A few months after I returned from Vancouver, I got a co-op job with the City of Hamilton. It was my dream job! Outreach for the waste team. As a co-op student, I spent all of my time at work and went to school part-time after work. I also did field work so I could finish my credits faster. My timeline gets a bit blurry here, because then I took four months off to travel around the world, was later hired again at the City of Hamilton, and eventually graduated.

I worked full-time for the City on and off for two and a half years, and this paid for the remaining years of school.

Graduating debt-free was not a walk in the park. I was stressed for most of my undergrad, and working non-stop. Yet, I still managed to travel to 15 countries and live in a different province — so I worked hard and played hard.

I lived with my parents for the first two years of school, which was NOT COOL. It seemed like everyone was partying and having a blast all the time, and I was either on the bus or at work. But all of that doesn’t matter now, because I get to host parties at my own house and go out whenever I want to cool paces downtown. Though I couldn’t fully enjoy university, my life after university has been great!


To sum up, here are my top 10 tips for graduating debt-free from university.

1. Apply for scholarships: Even if you’re not the smartest kid in the class, there are scholarships for all different kinds of things. Do your research and apply to everything, no matter how small. Most importantly, meet the application deadlines and have your documents in order.

2. Don’t buy books: After 1st year, I never bought books. I shared the cost with friends and photocopied pages, or went to the library to check out the book on reserve. The public library was also a great resource, and they tracked down some textbooks for me and shipped them to my closest library. I also spent a lot of time on YouTube and Wikipedia trying to fill in the gaps.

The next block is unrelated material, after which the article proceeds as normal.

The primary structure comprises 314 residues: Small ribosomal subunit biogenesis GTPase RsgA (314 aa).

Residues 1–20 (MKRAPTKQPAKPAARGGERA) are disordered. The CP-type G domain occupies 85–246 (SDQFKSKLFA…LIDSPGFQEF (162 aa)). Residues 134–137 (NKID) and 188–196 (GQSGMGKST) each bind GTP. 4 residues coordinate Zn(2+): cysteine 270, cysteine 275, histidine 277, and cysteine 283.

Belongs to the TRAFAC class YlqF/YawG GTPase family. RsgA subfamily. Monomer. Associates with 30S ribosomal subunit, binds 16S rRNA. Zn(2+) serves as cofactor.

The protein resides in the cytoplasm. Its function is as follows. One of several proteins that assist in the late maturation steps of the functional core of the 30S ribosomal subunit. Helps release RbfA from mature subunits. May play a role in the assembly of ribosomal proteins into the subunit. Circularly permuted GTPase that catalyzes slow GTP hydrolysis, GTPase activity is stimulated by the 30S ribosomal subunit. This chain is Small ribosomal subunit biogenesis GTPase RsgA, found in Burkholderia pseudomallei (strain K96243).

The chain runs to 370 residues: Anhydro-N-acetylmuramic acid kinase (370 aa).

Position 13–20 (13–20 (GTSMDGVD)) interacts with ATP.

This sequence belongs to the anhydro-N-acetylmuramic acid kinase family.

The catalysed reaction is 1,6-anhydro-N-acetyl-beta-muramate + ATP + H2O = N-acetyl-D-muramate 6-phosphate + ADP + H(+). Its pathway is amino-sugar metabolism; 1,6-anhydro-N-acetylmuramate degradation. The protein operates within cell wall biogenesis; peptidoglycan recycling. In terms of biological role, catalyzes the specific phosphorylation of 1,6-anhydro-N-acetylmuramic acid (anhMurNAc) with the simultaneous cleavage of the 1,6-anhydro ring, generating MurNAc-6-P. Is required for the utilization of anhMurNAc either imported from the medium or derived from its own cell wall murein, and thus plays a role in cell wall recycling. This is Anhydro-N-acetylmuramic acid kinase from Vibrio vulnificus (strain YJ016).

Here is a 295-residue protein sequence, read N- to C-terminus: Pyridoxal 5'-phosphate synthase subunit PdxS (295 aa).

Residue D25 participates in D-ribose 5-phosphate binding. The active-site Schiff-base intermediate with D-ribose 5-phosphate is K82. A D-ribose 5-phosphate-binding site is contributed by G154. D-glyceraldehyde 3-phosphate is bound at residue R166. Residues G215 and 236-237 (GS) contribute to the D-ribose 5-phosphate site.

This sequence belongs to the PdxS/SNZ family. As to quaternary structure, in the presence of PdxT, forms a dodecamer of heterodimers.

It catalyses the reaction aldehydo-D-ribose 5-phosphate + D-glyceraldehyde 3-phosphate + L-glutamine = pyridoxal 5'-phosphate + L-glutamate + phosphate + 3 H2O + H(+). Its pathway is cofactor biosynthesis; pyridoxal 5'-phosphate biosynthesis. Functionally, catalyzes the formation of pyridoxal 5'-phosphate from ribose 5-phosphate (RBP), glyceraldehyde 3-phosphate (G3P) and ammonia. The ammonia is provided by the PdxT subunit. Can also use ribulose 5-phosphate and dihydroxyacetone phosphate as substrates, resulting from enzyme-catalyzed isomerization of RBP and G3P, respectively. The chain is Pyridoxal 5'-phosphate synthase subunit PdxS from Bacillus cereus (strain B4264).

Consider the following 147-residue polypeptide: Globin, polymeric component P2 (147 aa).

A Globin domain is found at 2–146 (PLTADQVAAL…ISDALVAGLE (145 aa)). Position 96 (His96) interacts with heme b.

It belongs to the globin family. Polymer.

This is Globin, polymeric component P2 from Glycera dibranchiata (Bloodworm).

3. Work: Duh. Don’t just rely on your student loans. Paying off your loans after graduation will suck. Do you want to feel trapped to this loan for the next decade?

4. Go to school part-time: It’s not the end of the world. It might seem like a big move, and you probably won’t graduate with your friends, but seriously, your true friends will stick with you regardless of your schedules.

5. Do a co-op: This was one of the best decisions of my undergrad. Not only did I make money, I gained relevant work experience which is what matters after graduation. I have never been asked about my grades, but employers ALWAYS ask about past work experience.

6. Avoid temptations: Temptations in university are everywhere. Bars, clubs, pubs, cover fees, latest gadgets, trends, spring breaks, vacations, welcome week, reading week, homecoming, etc. Yes, you should enjoy your university experience, but in moderation. You will have time to live it up later in life, and it will be easier to enjoy life if you’re not drowning in the debt you accumulated while in school.

7. Save aggressively: Saving while in school may seem impossible. You’re barely making money, but trust me, expenses are SO much lower while you’re in school vs. after graduation. Start saving and develop good habits.

8. Remember how a loan works: this seems like common sense, but a loan is money you are borrowing. It is not yours! So don’t spend it foolishly.

9. Plan: At least once a year, check in with yourself and your financial situation. What is your budget? Compare your income vs. your spending and try not to get overwhelmed.

Liz is a 20-something-year-old, independent lady trying to be a responsible adult. She is an adventurer and a personal finance blogger whose goal is to inspire other millennials to take control of their finances and live life to the fullest. 

Image via Unsplash